Only three people have a national holiday observed in their honor: Christopher Columbus, George Washington, and Dr. Martin Luther King, Jr.
Martin Luther King, Jr. Day, celebrated on the third Monday of January each year, marks the birthday of the civil rights leader and nonviolent activist. The call for a national holiday to honor Dr. King’s legacy began soon after his assassination in 1968—U.S. Rep. John Conyers (D-MI) introduced legislation to establish the holiday just four days after Dr. King was killed, but Congress took no action on the bill.
In the years that followed, millions of people signed petitions in support of the holiday. Coretta Scott King testified before Congress multiple times, calling for a federally recognized day to honor the life and work of her late husband. In 1980, Stevie Wonder released a song, “Happy Birthday,” which became both a hit and a rallying cry for supporters of the holiday, and civil rights marches in Washington in 1982 and 1983 only served to amplify their mission.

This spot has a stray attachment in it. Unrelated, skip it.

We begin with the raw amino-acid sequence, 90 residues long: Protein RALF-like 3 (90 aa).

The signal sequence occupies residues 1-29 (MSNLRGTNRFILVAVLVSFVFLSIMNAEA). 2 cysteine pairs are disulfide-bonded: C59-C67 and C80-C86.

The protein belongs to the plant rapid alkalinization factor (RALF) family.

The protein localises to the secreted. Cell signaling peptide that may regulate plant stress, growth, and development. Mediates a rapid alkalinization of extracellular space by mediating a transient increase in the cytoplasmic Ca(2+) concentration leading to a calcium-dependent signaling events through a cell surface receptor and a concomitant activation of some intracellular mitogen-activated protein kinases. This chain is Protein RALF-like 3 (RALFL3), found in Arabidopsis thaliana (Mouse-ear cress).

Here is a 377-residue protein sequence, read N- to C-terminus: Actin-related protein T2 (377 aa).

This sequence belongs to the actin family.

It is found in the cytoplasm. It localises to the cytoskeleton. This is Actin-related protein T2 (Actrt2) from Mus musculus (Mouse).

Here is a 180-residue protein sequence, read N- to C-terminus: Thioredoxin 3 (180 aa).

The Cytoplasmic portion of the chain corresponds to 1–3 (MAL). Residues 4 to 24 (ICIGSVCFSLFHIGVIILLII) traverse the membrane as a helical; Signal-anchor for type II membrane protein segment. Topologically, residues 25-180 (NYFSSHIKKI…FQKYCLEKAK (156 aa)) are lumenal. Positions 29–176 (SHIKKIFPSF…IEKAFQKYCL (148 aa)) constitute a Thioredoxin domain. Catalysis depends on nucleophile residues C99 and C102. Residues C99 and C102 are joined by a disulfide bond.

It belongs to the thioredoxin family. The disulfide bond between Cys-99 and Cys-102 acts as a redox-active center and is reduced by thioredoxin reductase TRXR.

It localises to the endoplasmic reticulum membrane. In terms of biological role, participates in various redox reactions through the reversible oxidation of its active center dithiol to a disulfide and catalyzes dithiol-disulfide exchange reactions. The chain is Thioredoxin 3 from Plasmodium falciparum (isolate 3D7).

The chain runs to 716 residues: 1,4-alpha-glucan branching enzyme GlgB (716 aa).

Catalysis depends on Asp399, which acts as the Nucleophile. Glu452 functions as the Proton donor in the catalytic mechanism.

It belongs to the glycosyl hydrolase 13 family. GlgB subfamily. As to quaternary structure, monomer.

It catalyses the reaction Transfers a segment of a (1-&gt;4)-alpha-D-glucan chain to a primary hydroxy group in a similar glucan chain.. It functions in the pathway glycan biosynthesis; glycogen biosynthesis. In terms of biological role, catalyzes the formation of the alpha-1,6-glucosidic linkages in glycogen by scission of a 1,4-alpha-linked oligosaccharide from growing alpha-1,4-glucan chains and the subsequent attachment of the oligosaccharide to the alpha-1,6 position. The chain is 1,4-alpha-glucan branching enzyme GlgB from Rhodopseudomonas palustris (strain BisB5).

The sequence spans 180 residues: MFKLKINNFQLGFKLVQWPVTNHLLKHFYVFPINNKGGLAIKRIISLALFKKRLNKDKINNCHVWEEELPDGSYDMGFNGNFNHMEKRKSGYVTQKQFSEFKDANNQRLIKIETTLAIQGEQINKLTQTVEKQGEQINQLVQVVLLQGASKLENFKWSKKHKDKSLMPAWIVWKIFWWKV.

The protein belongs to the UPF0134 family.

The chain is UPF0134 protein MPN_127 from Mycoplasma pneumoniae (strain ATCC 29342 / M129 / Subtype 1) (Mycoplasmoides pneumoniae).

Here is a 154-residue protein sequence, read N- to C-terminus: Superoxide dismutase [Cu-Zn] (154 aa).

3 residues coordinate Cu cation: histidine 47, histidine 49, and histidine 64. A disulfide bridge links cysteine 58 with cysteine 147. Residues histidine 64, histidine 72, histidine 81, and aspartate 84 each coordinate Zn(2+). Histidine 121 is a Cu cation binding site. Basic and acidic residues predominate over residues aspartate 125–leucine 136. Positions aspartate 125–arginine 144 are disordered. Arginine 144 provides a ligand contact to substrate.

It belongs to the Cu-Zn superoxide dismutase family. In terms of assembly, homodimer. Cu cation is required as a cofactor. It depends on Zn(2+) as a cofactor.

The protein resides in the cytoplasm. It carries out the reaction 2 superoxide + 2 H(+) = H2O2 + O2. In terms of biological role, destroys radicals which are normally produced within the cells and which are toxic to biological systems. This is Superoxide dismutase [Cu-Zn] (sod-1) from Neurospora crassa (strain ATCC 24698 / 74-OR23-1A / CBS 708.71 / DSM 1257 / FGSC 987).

A bill to establish the holiday successfully passed through both houses of Congress in 1983, and President Reagan signed it into law on November 20 of that year. The first Martin Luther King, Jr. Day was celebrated in 1986.
Many Americans now honor Dr. King’s legacy by participating in a community service event in their own neighborhood andhis vision of service and volunteering is more critical than ever during this economic recovery. President Obama has called on the nation to participate in a service event in their own community this Monday, January 16, 2012.
The First and Second Families, numerous members of the President’s cabinet, and thousands of other Americans across the country have committed to serve, and you can, too. Visit MLKDay.gov to find a service opportunity in your neighborhood and learn more about the Martin Luther King Day of Service.